Boeing Exec Touts Potential To Upgrade WGS Satellite System

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Boeing Co. believes that it has significant power and weight margin to modify its Wideband Global Satcom (WGS) satellites to accommodate capabilities that were envisioned for the U.S. Air Force’s futuristic Transformational Satellite (T-Sat) system, which was canceled early this year.

Boeing has more than 454 kilograms and around 3 kilowatts or 4 kilowatts of power to spare aboard the 702 platform used with the WGS satellites, according to Ken Torok, vice president for navigation and communications at Boeing Space and Intelligence Systems. This capacity could accommodate additional links for intelligence and reconnaissance aircraft, improved security and the capability to connect to troops on the move, Torok said during a press briefing at the Milcom 2009 conference. Upgrading the WGS would be far less expensive than building the T-Sat satellites, he said.

Two WGS satellites are in orbit today — over the Middle East and the Pacific Ocean — and are exceeding the military’s performance expectations, Torok said. The third satellite in the constellation is expected to launch Nov. 18 aboard a Delta 4 rocket, he said. The first two WGS satellites launched aboard Atlas 5 rockets.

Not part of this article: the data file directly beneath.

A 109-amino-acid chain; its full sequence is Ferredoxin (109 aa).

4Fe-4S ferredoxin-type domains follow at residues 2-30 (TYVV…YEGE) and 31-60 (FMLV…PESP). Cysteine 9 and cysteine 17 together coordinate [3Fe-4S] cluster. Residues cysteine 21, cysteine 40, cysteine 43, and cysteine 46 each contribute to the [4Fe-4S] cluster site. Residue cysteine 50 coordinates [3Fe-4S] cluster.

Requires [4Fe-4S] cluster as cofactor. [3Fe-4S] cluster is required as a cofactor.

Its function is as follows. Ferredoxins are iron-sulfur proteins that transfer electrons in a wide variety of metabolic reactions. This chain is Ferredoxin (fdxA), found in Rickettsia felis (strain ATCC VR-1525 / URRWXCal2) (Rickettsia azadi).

Boeing and Lockheed Martin Corp. had competed to build the T-Sat system. Both companies are now studying potential upgrades to their existing satellites to compensate following the Pentagon’s decision this spring to cancel the program. Lockheed Martin is prime contractor on the Air Force’s Advanced Extremely High Frequency and the U.S. Navy’s Mobile User Objective System satellite constellations.

Adding capacity to the WGS satellites would be relatively straightforward, and could begin with the seventh satellite in the constellation, which the Air Force has yet to order, Torok said. Improving resistance to jamming and adding links for troops on the move are more challenging, but still feasible, he said.

While Boeing could boost the security of the WGS signals, the company does not envision hardening the satellites to operate in a nuclear-war environment, particularly since the Advanced Extremely High Frequency satellites are designed to handle that task, Torok said.